Purpose: The aim of this study is to better inform the sports surgeon of current evidence for the treatment of Jones fractures of the base of the 5th metatarsal. The study aimed to establish what the outcomes were for different treatments modalities. By doing this, the clinician will be better prepared to institute a logical, evidence-based approach to the treatment of their patients with this injury.
Methods: A thorough literature search was performed from 1980 to present day. Studies were included based on set criteria and analysed for their validity, and their results were scrutinised. Jones fractures were segregated into acute fractures, delayed unions and non-unions.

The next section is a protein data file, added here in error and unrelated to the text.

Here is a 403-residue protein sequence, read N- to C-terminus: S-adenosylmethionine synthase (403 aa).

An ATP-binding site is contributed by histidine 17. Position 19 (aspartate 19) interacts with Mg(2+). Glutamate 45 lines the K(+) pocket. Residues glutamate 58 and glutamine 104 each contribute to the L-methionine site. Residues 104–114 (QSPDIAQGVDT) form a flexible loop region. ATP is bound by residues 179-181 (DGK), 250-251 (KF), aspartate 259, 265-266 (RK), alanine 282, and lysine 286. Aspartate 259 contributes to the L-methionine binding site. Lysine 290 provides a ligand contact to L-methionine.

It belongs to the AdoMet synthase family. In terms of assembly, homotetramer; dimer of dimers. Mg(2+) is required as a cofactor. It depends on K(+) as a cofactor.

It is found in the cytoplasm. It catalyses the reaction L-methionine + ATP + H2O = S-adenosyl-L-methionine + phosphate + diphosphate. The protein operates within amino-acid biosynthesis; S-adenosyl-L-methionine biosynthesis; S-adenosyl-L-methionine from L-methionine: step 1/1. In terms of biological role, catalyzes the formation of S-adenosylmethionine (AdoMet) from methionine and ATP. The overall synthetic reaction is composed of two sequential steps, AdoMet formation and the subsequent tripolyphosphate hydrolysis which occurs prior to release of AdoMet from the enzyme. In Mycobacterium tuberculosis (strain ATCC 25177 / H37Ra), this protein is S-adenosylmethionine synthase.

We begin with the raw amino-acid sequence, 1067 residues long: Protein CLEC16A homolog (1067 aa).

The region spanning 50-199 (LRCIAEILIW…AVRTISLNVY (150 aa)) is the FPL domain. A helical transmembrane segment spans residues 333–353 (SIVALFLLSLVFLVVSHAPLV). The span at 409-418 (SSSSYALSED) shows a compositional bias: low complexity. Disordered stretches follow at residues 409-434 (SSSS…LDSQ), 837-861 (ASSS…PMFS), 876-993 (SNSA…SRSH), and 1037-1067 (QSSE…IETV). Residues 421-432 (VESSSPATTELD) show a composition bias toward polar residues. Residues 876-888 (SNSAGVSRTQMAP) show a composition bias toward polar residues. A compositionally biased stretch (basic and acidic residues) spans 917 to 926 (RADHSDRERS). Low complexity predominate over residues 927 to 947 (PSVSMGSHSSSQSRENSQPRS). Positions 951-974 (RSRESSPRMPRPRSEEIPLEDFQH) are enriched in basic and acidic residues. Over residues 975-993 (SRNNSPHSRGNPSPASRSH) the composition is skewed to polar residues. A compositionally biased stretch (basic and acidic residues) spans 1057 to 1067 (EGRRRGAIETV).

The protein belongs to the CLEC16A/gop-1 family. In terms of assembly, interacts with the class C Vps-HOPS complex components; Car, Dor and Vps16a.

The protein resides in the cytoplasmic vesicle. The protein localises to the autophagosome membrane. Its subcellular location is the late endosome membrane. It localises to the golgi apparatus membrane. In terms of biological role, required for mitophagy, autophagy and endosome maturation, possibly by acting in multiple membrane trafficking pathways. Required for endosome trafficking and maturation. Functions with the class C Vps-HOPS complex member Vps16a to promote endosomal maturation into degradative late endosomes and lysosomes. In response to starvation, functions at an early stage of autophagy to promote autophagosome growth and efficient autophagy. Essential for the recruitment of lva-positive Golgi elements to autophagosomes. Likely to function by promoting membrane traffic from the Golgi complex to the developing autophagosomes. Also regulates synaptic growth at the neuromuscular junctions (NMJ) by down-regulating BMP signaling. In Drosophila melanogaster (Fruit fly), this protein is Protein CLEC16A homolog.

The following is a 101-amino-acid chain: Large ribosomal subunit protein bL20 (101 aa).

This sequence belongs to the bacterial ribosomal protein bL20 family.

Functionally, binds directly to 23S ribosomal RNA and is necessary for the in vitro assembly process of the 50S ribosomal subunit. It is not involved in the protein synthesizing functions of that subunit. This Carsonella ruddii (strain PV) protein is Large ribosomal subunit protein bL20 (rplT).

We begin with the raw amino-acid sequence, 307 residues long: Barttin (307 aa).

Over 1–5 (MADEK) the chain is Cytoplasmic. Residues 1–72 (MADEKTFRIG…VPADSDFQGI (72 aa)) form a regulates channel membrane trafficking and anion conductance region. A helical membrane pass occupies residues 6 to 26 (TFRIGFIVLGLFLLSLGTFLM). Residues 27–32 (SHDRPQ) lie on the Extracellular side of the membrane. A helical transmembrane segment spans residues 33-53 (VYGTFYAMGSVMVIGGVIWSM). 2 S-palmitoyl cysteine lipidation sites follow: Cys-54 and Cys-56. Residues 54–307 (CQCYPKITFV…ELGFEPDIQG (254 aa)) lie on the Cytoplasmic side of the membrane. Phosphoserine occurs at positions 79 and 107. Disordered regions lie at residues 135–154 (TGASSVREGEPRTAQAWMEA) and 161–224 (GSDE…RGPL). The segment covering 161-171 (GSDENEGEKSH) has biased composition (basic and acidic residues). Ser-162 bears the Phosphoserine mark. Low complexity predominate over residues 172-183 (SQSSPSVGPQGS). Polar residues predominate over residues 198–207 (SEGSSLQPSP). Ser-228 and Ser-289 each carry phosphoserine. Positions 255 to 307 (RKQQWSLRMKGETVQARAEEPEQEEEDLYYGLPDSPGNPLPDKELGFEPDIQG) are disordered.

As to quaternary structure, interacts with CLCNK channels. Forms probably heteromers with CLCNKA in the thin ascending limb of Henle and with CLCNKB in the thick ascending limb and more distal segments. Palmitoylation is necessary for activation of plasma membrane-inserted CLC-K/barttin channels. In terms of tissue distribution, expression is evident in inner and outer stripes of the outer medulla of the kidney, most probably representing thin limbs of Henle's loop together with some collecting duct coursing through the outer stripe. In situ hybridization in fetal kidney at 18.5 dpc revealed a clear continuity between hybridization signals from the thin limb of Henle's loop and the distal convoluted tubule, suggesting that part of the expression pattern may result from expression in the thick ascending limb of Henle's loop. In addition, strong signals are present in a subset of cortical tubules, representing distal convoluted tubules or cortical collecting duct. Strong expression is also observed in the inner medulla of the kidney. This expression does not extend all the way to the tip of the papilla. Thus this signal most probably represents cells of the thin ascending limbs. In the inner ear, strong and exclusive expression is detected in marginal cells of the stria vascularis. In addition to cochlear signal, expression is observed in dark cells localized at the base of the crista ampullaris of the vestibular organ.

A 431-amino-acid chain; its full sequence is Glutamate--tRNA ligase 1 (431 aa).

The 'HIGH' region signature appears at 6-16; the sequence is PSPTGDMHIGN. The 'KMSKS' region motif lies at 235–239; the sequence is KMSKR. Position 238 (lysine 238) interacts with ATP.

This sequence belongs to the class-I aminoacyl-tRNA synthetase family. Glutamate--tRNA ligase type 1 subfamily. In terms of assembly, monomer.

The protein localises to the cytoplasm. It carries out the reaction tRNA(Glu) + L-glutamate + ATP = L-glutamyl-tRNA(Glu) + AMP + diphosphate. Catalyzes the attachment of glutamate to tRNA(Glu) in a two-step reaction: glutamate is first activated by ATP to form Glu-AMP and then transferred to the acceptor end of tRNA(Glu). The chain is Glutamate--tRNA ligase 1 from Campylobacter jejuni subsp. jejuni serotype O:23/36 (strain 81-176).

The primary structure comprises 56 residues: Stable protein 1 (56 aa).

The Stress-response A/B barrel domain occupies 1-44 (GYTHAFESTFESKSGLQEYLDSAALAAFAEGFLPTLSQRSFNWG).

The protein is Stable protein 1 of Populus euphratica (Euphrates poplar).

Results: Twenty-six studies were included, of which 22 were level 4 evidence, with only 1 randomised controlled trial. Functional outcome data were limited to return to sports in most studies with few studies using established scoring systems. Return to sports following intra-medullary screw fixation for acute fractures ranged from 4 to 18 weeks. Acute fractures treated non-operatively had a union rate of 76 % (pooled), whereas in fractures treated with a screw it was 96 % (pooled). Delayed unions treated non-operatively had a union rate of 44 and 97 % treated operatively. Non-unions treated with screw fixation healed in 97 % of cases.
Conclusions: Although supported by mostly level 4 evidence, intra-medullary screw fixation is more likely to lead to successful union of all types of Jones fractures compared to non-operative treatments. Early return to play in athletes prior to full radiological union is not advised in case of re-fracture.